Category Archives: Short Fiction

P.O.D.S. (Something New.)

“Happy Anniversary,” he half whispered, voice shaky.

She could tell he was nervous and that made her irritable. She was tired from a day of cleaning and her body ached. His soft hands grasped her rough palms, pulling her eagerly into their tiny apartment. It was a third-floor walk up with sloping floors, but it was the best they could afford.

“I-I have a surprise for you,” he stammered.

She rolled her eyes. She wondered if he had navigated into another sexual kink online and was about to propose that it would be the end to their ho-hum everyday simple little life. No matter what it was, she loved their life. She worked hard but it was honest work. He was a coder for P.O.D.S. and one of the few who still lived in the real world. She was proud of them and their choices. They were good people. She was kind. She never abused the people jacked into P.O.D.S., wasting away while their minds consumed data like water passing through sand. She had taken on clients whose previous caregivers had done terrible things to their bodies and homes while jacked and helpless.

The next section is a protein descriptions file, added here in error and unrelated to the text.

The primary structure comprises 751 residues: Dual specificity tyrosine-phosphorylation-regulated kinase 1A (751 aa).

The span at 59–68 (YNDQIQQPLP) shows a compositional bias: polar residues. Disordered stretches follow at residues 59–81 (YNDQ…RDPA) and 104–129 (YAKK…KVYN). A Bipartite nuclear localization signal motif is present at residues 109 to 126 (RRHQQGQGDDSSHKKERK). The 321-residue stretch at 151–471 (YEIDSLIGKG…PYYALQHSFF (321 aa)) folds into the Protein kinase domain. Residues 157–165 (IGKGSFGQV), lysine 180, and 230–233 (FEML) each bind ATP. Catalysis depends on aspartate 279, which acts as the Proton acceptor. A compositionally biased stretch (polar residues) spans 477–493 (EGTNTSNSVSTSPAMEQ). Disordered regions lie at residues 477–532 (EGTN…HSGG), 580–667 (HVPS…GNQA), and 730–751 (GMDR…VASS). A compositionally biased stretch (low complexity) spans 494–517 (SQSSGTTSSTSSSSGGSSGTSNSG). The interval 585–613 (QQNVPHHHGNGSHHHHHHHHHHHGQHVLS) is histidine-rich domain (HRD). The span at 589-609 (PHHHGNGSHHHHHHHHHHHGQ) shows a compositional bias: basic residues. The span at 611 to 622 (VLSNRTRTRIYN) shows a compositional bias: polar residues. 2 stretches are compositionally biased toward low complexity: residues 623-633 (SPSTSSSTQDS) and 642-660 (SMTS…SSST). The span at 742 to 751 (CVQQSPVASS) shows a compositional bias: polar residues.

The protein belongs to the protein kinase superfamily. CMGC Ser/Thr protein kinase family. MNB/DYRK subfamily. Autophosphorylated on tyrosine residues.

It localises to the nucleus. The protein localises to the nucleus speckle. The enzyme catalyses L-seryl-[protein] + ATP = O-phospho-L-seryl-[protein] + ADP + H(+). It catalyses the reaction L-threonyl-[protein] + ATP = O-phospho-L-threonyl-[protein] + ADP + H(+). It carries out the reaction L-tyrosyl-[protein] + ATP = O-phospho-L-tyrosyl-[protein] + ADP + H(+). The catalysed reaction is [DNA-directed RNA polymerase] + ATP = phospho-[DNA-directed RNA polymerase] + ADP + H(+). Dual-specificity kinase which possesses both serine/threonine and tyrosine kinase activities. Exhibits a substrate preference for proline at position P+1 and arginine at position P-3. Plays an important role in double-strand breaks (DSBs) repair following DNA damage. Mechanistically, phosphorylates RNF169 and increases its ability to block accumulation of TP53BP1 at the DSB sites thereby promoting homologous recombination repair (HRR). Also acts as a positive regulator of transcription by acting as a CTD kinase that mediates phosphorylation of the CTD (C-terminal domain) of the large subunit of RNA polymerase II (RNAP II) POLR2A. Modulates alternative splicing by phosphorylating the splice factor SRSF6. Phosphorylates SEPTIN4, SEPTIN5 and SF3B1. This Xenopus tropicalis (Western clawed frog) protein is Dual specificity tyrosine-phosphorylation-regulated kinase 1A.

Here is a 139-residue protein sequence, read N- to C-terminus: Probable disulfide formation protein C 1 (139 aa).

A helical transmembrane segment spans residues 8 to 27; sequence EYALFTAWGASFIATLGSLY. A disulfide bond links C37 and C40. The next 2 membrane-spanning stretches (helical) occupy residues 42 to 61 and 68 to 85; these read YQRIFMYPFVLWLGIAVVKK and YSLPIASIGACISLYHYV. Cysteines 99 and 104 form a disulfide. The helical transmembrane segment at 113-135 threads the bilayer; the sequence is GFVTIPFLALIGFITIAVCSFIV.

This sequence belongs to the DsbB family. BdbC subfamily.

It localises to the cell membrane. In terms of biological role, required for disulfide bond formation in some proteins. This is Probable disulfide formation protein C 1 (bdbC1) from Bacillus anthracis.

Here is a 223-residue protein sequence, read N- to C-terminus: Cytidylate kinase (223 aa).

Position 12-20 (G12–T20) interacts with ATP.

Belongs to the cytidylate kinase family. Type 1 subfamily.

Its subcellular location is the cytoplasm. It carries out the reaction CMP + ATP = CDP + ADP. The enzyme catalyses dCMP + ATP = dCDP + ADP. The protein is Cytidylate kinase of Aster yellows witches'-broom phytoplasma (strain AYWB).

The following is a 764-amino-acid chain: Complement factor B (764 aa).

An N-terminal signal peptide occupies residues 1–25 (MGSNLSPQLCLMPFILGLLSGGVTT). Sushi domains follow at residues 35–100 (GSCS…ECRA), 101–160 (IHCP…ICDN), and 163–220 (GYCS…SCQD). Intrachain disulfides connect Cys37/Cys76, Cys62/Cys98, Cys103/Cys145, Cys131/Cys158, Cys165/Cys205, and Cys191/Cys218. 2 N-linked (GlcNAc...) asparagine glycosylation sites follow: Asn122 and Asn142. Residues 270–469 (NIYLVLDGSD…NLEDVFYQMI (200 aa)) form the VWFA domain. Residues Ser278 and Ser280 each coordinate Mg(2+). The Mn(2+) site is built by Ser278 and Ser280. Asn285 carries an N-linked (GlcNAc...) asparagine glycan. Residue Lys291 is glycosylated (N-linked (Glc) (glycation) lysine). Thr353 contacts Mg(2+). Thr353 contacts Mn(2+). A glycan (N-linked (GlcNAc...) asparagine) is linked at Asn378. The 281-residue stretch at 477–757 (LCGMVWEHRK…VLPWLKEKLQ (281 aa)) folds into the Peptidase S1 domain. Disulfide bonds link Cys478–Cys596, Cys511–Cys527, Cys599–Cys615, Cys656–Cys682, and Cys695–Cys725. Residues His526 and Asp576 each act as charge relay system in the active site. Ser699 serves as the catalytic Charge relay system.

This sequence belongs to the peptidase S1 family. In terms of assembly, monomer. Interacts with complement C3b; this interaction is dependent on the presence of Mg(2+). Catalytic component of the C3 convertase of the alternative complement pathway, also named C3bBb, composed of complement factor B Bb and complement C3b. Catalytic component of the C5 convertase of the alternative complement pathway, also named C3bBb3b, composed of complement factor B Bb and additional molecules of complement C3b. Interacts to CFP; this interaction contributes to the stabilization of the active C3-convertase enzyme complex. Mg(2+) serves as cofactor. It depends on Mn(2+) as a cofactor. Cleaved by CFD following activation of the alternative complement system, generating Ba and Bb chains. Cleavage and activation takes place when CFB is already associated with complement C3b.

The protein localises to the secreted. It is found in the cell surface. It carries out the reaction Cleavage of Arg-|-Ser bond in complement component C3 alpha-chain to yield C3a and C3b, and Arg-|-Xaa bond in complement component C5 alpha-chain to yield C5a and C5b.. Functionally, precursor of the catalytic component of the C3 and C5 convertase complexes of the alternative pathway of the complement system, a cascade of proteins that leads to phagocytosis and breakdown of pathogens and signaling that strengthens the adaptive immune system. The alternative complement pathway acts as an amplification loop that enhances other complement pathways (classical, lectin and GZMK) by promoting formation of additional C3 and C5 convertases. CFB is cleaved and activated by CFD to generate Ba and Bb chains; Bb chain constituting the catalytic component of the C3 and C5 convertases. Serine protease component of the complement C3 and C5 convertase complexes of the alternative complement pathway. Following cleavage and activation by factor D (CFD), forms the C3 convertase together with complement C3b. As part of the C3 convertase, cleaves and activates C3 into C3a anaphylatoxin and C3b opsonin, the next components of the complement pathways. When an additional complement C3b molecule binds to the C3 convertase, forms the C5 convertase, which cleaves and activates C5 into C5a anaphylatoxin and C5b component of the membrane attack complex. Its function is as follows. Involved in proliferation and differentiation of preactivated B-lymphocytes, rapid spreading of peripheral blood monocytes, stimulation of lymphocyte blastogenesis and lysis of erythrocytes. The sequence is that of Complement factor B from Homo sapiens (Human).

“I,” he started, and then took a deep breath as if gathering his strength. “I know we made a promise. And we’ve kept that promise. But-”

“Oh no!” She interjected. “No I told you that swinging was just not for me. Not even if we don’t know the people. I just like being normal.”

“No, no, no,” he reassured her, a smile forming and his confidence growing. “Babe, look.”

He led her into their small bedroom and gently nudged her to the bed. There was a headset and earbuds in an open box with the bold, black P.O.D.S. lettering embossed on the side.